Real Estate

Developer Michael Shvo is bullish on Miami Beach

A rendering of the planned loggia at 407 Lincoln Road, courtesy of SHVO

Michael Shvo, an Israeli immigrant, began his real estate career as a broker and moved into development with his firm Shvo.

  • Over the last several years, Shvo — who in 2018 pleaded guilty to tax fraud — has been buying up premium real estate across the country.

We asked Shvo why he jumped into the Miami Beach market.

(Editor’s note: Answers have been lightly edited for length and clarity.)

Q: Why are you so bullish on Miami Beach?

A: Because there’s a limited amount of land and the barrier to entry of developing is very high. We’ve had a very strong focus on Class A super luxury office buildings in Miami Beach. We’re one of the largest developers of Class A and almost the only developer [doing that here].

Q: Tell us about your Miami Beach projects and why you chose them:

A: The clock tower is at the south end of [Soundscape] park, and One Soundscape is on the east side of the park. … As New Yorkers, we believe that any property that’s sitting on the park is extremely valuable. … The area itself is a very central area — two blocks from City Hall, two blocks from the ocean, a block from the convention center, steps away from Lincoln Road.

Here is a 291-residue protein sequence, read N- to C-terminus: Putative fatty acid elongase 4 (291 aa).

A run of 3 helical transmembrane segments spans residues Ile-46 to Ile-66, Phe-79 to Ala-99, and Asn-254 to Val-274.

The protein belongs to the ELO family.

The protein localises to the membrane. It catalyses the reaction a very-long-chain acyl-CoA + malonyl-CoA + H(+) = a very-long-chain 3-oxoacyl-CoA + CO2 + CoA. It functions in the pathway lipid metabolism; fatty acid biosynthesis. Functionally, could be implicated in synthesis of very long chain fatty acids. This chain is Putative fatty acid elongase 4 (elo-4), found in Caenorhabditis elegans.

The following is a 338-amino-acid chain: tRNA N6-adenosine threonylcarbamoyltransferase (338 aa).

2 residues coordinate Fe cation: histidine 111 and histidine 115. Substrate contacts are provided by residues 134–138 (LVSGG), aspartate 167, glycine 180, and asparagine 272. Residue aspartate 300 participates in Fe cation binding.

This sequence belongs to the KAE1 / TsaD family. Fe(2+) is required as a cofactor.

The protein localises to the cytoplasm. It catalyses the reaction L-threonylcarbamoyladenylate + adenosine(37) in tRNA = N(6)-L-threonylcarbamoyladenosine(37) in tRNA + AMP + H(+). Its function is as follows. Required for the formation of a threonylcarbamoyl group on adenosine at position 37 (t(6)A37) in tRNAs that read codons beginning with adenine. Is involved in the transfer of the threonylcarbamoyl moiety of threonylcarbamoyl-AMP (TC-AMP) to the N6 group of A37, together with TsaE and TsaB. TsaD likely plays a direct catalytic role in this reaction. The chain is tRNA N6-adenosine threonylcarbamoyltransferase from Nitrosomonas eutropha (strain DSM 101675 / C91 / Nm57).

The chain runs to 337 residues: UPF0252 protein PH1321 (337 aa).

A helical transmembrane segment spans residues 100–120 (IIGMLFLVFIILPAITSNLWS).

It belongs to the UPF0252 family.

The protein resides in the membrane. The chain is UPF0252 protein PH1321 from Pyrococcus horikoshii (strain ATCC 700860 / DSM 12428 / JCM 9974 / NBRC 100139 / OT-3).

The Raleigh is the most beautiful property in Miami Beach. Time Magazine in 1947 [called it] “the most beautiful pool in America.” … We’re demolishing the non-historic parts of the building and we’re restoring [the historic hotel] to perfection.

Q: Why focus on office space when more companies are embracing remote work?

A: [For the influx of] hedge fund guys, private equity guys, real estate guys. They don’t want to drive all the way to Brickell, 45 minutes, to go to their office and 45 minutes back. … In New York, I have a beautiful office overlooking Central Park with a huge terrace. In Miami, my office is nothing to write home about. So after I saw the lack of product, we decided to take a big position on office. And particularly since [a November referendum asking voters whether city-owned parking lots should be developed as offices] got rejected, truly we have almost no competition.

Q: Climate change doesn’t scare you off from developing here?

A: A lot of things scare me, but we can only handle what we can control. I can’t control climate change. What we can do is make sure that every single one of our buildings is resilient.

Q: What’s your advice for people aspiring in real estate?

A: Only do what only you can do. … Everybody should always figure out what they’re best at, and focus on that.

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